So here’s the thing, devoted readers: I’ve hit a dry spell on books. I’ve read like four this past week but none of them really set my mind to positive reviewing – and that includes the latest Philippa Gregory, sadly. The White Princess just seemed like a rehash gone bad.
But as I’ve been whipping out mermaid tails (to cover cat care costs here at the Little Bookstore) I’ve been clocking TV time. We don’t have an actual television machine (a joke from the Dick Van Dyke Show my friend Jenny always brings up) but we do have Netflix. And over the last two weeks I have watched Bloodlines and Rectify.
I had no idea they were still making good, original drama anyplace. There are REAL PEOPLE in these shows, families with motivations, people whose lives circle central themes but who every once in a while just go crazy. You know, REAL people.
The characters on Bloodlines are caught in old family dynamics that never go away. The statute on childhood trauma doesn’t always run out. Four siblings and their parents at a Florida resort find that out the hard way. This show is one long character study, but it feels short because of the swift action, the amazing ways in which people screw up, and the clever ways in which the writers don’t try to tell you what to think; they just lay it all out there in the grey zone. Amazing writing, amazing characters, amazing show.
One flaw: the f-word is so overemployed that when the characters truly get mad, they have nothing left to fire with. In fact, one of the most inspired acting moments comes when the oldest brother is blue-white-heat angry, but all he says is “Oh, okay” because he hasn’t got any f-words left to conjugate. Brilliant acting, but whoever’s writing should tone it down a bit. Noun, adjective, verb, and I think at one point a pronoun? Dude – overused.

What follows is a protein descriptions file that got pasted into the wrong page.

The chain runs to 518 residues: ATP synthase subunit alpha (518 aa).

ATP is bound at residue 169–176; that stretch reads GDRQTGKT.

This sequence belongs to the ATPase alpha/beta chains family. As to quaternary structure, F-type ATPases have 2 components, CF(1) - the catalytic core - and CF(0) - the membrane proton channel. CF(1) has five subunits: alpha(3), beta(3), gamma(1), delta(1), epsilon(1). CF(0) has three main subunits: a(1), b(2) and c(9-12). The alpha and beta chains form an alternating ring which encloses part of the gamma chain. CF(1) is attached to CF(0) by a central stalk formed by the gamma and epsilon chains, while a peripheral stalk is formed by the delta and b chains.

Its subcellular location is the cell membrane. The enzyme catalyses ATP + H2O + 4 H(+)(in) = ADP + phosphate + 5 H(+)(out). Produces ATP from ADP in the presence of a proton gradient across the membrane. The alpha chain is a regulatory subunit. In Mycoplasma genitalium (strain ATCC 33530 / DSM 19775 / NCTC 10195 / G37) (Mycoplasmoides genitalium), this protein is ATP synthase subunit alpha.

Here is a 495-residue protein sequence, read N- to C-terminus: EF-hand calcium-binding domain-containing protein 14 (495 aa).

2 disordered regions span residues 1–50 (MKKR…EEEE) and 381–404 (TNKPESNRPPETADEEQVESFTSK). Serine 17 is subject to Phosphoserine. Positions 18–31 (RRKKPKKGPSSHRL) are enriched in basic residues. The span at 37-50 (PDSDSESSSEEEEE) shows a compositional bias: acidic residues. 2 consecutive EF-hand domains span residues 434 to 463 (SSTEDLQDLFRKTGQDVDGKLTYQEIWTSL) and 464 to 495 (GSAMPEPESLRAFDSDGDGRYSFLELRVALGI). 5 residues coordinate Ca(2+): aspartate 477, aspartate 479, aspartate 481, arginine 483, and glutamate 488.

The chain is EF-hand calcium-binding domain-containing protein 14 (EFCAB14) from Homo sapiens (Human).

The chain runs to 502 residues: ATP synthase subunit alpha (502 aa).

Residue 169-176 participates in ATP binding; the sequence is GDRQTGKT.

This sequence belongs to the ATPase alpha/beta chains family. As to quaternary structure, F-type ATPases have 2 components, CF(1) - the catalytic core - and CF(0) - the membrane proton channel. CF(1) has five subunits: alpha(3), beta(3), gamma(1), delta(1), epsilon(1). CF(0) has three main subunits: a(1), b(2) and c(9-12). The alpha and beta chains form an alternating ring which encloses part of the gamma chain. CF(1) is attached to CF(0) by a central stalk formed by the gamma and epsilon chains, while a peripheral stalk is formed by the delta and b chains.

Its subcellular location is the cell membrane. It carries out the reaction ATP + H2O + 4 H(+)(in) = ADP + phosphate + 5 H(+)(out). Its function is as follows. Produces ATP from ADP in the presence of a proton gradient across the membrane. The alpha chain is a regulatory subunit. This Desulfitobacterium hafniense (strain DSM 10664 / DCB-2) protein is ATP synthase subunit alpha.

Then there’s Rectify. I am still in the midst of it, and it has some harsh moments, and is a bit overly interested in the sexuality of humans, but for the most part it’s a morality play along the same deep lines as Breaking Bad. It’s like a thinking person’s Clockwork Orange. What if… what if somebody did something horrible, or what if they didn’t but got punished anyway? What if all this happened in the South, where morality and Christianity aren’t always kissing cousins? What if the actors were not trying to stereotype anybody, and the writers knew what they were talking about?
You’d have an amazing two-season run of a Georgia-based series about a guy let off Death Row based on new evidence, and how the community and his family reacted to him. And how he reacted to a new life. It’s really compelling. (As an added bonus, while on Death Row the main character was an avid reader, so lots of lit references get thrown into dialogue.)
I’ve made four mermaid tails so far and have two to go, so it’s a good thing I have all of season two on Rectify to watch yet. And yes, I accept that booksellers recommending TV shows is just a little off plumb, but I’m okay with that. Do yourself a favor and check out these Netflix shows.